It was in this time of heavy precipitation that my friend, Fernando Simál, gathered us volunteers for a preparatory meeting before our quarterly shorebird count.  Fernando works for the national park, and Dutch ladies Esther and Elli, and myself assist him with counting shorebirds four times a year with each session running three days.  We split into two groups to accomplish this and cover all the saliñas, semi-salt water lakes that dot the island.  Monitoring shorebirds has the caché of the ‘canary in the coal mine’ tradition.  A lot can be deduced about changes in the environment by tracking these birds over time.

This road normally flanks the east bank of Goto. It is now submerged and closed to the public

Fernando’s big concern was the Goto, our largest of saliñas located in the north of the island.  We usually walk its mud flat shores for two hours and scan for birds.  That covers about 90% of the lake.  The remainder is done by stopping at places along the road by the second team.

This "No Entry" rock usually sits on a mud flat next to the road.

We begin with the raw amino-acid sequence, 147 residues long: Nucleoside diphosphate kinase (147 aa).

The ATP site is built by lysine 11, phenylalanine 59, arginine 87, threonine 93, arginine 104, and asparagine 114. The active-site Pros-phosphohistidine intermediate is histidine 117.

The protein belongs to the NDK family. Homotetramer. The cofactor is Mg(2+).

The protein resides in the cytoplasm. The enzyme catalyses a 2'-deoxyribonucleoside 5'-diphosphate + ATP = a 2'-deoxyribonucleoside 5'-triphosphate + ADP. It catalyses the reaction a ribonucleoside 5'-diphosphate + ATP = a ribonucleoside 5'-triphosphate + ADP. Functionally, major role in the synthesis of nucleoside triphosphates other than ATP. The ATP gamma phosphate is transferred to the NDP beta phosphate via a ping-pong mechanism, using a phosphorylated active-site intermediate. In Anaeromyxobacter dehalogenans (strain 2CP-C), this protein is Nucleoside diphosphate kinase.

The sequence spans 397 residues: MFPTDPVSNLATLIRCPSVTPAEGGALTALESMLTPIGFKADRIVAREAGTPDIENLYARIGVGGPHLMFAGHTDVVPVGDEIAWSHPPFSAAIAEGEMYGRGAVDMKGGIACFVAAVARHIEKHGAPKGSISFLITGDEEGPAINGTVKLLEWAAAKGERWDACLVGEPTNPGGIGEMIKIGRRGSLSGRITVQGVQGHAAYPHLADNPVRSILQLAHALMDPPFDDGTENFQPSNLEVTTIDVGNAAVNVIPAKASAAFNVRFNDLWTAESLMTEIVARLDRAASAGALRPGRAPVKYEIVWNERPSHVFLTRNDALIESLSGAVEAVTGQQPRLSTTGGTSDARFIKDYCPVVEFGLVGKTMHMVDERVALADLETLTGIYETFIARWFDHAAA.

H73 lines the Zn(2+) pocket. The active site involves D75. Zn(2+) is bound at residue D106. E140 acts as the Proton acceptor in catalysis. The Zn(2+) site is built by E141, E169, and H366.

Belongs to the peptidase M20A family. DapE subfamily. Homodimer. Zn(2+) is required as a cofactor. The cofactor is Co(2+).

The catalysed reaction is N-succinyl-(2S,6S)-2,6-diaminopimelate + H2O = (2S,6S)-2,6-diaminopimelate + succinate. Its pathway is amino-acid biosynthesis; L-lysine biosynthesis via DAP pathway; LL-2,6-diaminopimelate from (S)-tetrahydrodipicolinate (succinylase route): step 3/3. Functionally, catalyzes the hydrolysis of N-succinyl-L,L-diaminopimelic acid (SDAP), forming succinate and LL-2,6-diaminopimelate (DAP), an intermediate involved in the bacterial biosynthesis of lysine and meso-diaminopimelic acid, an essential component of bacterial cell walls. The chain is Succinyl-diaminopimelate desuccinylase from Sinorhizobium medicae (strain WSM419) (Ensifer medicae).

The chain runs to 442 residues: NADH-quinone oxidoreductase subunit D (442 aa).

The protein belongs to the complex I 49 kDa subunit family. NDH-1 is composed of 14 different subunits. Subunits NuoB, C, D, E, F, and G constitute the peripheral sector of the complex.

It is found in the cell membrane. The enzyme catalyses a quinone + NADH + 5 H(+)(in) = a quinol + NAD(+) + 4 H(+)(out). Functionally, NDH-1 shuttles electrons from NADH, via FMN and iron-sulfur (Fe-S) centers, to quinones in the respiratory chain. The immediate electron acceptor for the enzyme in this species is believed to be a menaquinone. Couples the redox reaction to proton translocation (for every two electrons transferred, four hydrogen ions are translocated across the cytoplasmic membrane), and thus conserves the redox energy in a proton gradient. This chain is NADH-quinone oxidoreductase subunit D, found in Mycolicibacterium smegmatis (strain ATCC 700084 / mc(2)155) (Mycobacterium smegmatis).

This year, however, the Goto has swelled its banks due to excessive rain and is perhaps 20-30% larger than normal.  The mud flats are submerged and the perimeter is pushed up into elevated rock areas choked with impenetrable cacti and thorny scrub.  Fernando’s solution?  We survey by kayak.  Esther and I are chosen for the paddle duty.  This is a rare treat since Goto lies within the national park boundaries where boats are prohibited in order to reduce disturbance to the huge flocks of pink flamingos that feed there.

Esther leads the paddling.

We put our 2-person kayak into the brown water about 8:30am.  The golden light is just beginning to spill over the surrounding hills. Esther and I begin the count.  We learn quickly to simply glide into the small coves and glass the shores with our binoculars.  We are silent coming in and the birds don’t flush.  The flamingos, normally very skittish, find us a curiosity and simply stare rather than flee.  We count 14 adults and 6 juveniles.  Normally we count hundreds of flamingos here, but the deep water doesn’t allow for easy feeding.  The mass of the flock has moved to other parts of the islands or perhaps to South American shores 38 miles to the south.